Lee confesses that he’s never had any formal training, which is all the more amazing when you see the level of filmmaking acumen in his debut. “God’s Own Country” was shot in chronological order because Lee wanted to help his actors to become totally immersed in their characters.

“One of the crucial things that I learnt from being an actor was the process that an actor goes through and the experience, what it feels like standing in front of a camera and trying to deliver a truthful, vulnerable, open performance. So my role as a director was to make my actors feel like they were totally protected and totally safe and I made sure I would protect them above and beyond anything else. And then with the two boys, we actually started to work about three months before the shoot and started to build the characters together…Shooting chronologically worked in many ways on this film because I felt that each scene properly impacted on the next scene, and to be able to work that way and use the scenes like building blocks was incredibly useful for the actors.”

Lee had been surprised about the reception of the film’s realism, specifically that Johnny’s father Martin (Hart) and grandmother Deidre (Gemma Jones) would be so accepting of Johnny’s sexuality.

“[It] makes me wonder what people think people are like in rural working class communities. In my experience you know there’s never been an issue with sexuality. They might not be people who sit around and talk about how they feel ENDLESSLY but there’s definitely a sense of love,support and acceptance.”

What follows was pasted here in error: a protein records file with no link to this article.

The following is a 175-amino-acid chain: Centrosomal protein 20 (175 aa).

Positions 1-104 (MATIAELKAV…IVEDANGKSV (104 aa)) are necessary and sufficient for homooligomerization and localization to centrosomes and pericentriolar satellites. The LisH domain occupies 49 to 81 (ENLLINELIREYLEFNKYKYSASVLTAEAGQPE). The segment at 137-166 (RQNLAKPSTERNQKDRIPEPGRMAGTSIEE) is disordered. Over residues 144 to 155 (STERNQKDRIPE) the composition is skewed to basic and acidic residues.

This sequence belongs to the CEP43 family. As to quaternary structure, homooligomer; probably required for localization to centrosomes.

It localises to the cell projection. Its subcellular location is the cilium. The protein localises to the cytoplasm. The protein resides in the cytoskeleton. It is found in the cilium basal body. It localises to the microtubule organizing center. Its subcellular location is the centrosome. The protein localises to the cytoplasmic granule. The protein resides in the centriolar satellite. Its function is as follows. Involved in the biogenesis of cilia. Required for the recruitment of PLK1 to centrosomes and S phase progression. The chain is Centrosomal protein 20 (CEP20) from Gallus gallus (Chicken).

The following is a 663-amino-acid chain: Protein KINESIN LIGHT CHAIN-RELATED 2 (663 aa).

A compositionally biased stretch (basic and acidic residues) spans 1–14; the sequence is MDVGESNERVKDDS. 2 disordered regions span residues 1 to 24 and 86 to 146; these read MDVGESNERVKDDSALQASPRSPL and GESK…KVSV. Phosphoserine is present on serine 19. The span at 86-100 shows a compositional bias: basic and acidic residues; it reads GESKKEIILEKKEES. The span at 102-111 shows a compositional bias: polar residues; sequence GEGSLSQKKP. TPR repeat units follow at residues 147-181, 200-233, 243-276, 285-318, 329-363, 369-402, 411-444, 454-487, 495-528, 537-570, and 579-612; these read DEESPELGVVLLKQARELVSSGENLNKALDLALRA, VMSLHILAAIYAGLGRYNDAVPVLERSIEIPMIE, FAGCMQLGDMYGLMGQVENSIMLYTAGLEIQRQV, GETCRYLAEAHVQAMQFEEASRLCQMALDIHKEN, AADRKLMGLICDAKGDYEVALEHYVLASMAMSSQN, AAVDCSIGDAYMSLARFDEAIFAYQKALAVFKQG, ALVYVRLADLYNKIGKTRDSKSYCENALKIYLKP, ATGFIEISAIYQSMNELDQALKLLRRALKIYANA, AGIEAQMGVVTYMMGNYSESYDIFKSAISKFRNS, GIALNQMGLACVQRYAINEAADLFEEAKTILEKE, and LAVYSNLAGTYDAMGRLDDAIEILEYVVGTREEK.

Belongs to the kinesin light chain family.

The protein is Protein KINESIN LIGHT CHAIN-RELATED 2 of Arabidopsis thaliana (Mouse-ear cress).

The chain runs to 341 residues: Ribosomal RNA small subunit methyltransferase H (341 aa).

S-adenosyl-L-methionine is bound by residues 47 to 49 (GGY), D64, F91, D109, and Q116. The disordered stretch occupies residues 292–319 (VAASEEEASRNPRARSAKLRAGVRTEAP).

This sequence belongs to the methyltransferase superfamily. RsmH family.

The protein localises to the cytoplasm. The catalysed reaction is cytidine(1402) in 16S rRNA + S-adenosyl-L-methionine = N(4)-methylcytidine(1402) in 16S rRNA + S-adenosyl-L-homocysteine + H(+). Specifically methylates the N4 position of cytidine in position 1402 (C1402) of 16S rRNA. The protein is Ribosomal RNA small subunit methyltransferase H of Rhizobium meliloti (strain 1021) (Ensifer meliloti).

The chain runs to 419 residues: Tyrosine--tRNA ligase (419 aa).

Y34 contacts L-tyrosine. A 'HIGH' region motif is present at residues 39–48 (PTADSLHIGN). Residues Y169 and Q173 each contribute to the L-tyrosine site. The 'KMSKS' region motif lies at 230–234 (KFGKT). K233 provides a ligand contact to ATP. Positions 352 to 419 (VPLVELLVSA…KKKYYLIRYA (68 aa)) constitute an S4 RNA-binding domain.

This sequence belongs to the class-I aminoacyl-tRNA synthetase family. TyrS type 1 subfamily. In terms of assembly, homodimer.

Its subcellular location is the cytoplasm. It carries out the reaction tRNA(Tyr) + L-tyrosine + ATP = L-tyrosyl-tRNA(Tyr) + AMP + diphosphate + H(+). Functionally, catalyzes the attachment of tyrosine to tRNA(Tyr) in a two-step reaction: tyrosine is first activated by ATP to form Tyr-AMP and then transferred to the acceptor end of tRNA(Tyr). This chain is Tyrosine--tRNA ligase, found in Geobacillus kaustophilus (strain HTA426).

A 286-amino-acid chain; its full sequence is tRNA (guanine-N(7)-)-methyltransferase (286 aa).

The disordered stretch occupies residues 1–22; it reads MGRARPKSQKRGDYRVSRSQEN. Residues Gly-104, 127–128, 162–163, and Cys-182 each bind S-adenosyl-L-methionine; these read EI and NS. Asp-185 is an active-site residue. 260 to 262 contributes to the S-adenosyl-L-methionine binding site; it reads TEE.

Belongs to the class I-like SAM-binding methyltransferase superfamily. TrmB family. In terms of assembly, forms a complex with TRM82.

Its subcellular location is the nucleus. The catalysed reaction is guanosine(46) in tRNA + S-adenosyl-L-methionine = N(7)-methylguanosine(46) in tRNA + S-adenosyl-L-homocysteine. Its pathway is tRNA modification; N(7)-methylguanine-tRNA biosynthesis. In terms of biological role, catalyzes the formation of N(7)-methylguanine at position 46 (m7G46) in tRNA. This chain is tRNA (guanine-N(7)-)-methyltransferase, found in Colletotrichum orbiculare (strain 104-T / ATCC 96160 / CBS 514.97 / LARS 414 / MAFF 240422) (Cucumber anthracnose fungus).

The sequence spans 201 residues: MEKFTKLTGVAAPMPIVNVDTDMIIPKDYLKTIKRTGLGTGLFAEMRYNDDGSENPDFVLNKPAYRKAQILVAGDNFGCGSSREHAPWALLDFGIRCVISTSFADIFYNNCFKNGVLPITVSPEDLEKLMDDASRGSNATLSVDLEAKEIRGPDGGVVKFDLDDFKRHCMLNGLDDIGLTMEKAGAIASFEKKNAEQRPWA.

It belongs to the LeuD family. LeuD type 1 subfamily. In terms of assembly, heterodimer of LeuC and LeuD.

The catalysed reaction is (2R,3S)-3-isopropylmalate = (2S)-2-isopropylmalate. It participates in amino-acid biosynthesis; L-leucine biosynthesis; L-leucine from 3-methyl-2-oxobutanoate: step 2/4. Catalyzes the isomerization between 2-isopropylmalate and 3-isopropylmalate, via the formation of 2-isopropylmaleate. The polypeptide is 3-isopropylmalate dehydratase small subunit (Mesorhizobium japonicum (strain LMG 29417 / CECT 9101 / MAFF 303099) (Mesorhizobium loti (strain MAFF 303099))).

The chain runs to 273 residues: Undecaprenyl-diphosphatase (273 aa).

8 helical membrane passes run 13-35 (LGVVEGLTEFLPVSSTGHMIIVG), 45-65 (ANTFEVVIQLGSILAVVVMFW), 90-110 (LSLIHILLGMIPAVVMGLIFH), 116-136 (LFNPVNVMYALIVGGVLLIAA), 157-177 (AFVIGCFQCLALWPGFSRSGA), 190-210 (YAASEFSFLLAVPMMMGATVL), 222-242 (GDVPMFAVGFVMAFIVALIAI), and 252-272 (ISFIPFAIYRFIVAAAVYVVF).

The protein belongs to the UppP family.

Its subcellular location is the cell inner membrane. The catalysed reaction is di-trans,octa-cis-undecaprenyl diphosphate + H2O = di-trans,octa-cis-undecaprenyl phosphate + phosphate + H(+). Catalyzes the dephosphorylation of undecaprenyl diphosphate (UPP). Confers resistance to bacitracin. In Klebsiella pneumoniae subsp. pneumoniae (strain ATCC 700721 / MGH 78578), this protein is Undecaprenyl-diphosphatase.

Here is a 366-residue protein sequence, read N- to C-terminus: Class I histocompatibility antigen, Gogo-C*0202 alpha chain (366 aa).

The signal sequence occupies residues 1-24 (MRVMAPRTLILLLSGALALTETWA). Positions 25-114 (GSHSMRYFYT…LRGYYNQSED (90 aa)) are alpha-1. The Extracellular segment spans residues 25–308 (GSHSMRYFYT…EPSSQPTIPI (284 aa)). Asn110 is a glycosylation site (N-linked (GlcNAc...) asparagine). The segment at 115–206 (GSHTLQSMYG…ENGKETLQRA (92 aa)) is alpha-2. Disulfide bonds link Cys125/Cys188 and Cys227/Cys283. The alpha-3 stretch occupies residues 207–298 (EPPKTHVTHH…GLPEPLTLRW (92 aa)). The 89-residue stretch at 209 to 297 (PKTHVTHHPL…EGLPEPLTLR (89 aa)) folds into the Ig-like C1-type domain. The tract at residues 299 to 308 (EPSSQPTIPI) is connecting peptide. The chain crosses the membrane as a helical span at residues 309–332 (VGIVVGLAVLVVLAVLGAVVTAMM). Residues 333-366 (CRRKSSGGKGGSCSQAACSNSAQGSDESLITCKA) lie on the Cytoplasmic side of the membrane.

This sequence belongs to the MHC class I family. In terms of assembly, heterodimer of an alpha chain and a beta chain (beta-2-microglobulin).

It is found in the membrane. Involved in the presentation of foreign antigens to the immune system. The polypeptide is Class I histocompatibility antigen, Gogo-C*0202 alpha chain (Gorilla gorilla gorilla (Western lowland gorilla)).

“God’s Own Country” is ultimately an uplifting and hopeful experience. Lee is a self-confessed “huge fan of the human condition or the human experience.” When I asked Lee finally what kind of films that we can expect from him the future he explained:

“I think the thing that marks us out as a species is the hope that tomorrow might be different from today. And however small there’s always some chink of hope that … will shift. So as a person, that’s a thing that really turns me on. As a viewer, I love films that take me on tough journeys, but I’m not so much of a fan that if a character goes on a tough journey and they kill themselves or they have an unrequited love affair or they are rejected, I kind of find that a bit of a struggle.  What I tried to do in “God’s Own Country” was to push these characters through terrible emotional times but because of some tiny chink of hope, they could earn the ending that the film has.

At the conclusion of one particular topic, Lee apologised: “Sorry Blake, that was a super long answer.” I responded to this exciting, unique and passionate debut filmmaker, that he had nothing to be sorry about.

BLAKE HOWARD IS A WRITER, A PODCASTER, AND THE EDITOR-IN-CHIEF & CO-FOUNDER OF AUSTRALIAN FILM BLOG GRAFFITI WITH PUNCTUATION . BLAKE IS A MEMBER OF THE PRESTIGIOUS ONLINE FILM CRITIC SOCIETY (AND A MEMBER OF THE GOVERNING COMMITTEE), IS A CO-HOST OF GAGGLE OF GEEKS ON SYDNEY'S 2SER COMMUNITY RADIO, A COLUMNIST AT THE AUSTRALIAN ONLINE INSTITUTION DARK HORIZONS AND SWAYS THE TOMATO METER WITH ROTTEN TOMATOES APPROVED REVIEWS.